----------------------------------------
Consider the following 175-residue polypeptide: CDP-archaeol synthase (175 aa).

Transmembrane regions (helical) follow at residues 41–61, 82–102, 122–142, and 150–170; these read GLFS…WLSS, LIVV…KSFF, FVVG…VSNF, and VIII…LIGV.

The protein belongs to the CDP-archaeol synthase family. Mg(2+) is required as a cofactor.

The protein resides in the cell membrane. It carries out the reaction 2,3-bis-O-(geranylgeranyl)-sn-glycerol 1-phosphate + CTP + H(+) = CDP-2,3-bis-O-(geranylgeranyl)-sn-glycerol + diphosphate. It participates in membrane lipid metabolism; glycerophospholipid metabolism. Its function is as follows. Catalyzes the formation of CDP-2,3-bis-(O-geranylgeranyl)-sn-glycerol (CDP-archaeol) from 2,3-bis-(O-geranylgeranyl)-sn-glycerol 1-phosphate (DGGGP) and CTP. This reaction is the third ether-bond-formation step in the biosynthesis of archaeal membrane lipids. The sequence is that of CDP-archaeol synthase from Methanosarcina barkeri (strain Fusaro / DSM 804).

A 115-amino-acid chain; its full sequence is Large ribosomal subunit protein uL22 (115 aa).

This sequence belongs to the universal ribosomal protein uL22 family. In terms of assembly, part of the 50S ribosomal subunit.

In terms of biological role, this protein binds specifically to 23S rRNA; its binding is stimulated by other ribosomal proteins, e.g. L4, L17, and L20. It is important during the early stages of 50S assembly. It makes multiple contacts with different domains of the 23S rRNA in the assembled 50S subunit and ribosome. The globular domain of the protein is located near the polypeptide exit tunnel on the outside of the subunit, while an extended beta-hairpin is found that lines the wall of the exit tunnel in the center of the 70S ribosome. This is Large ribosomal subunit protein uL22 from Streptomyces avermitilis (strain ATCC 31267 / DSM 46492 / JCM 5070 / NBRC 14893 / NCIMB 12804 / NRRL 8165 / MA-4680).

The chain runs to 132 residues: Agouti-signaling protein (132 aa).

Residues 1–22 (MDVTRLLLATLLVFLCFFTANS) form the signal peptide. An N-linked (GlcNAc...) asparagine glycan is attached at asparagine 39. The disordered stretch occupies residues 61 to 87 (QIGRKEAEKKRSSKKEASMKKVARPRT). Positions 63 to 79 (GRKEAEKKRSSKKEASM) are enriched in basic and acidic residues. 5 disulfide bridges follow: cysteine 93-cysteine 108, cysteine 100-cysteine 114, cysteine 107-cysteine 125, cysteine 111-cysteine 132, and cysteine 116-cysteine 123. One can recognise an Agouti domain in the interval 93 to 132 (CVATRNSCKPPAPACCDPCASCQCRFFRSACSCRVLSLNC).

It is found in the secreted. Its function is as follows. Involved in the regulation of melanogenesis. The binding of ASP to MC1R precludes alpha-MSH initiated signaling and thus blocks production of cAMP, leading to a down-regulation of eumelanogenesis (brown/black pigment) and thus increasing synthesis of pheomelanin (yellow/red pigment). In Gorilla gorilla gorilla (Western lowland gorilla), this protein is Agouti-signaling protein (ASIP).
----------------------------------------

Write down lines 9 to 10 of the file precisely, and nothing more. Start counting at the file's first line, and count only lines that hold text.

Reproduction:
Residues 1–22 (MDVTRLLLATLLVFLCFFTANS) form the signal peptide. An N-linked (GlcNAc...) asparagine glycan is attached at asparagine 39. The disordered stretch occupies residues 61 to 87 (QIGRKEAEKKRSSKKEASMKKVARPRT). Positions 63 to 79 (GRKEAEKKRSSKKEASM) are enriched in basic and acidic residues. 5 disulfide bridges follow: cysteine 93-cysteine 108, cysteine 100-cysteine 114, cysteine 107-cysteine 125, cysteine 111-cysteine 132, and cysteine 116-cysteine 123. One can recognise an Agouti domain in the interval 93 to 132 (CVATRNSCKPPAPACCDPCASCQCRFFRSACSCRVLSLNC).

It is found in the secreted. Its function is as follows. Involved in the regulation of melanogenesis. The binding of ASP to MC1R precludes alpha-MSH initiated signaling and thus blocks production of cAMP, leading to a down-regulation of eumelanogenesis (brown/black pigment) and thus increasing synthesis of pheomelanin (yellow/red pigment). In Gorilla gorilla gorilla (Western lowland gorilla), this protein is Agouti-signaling protein (ASIP).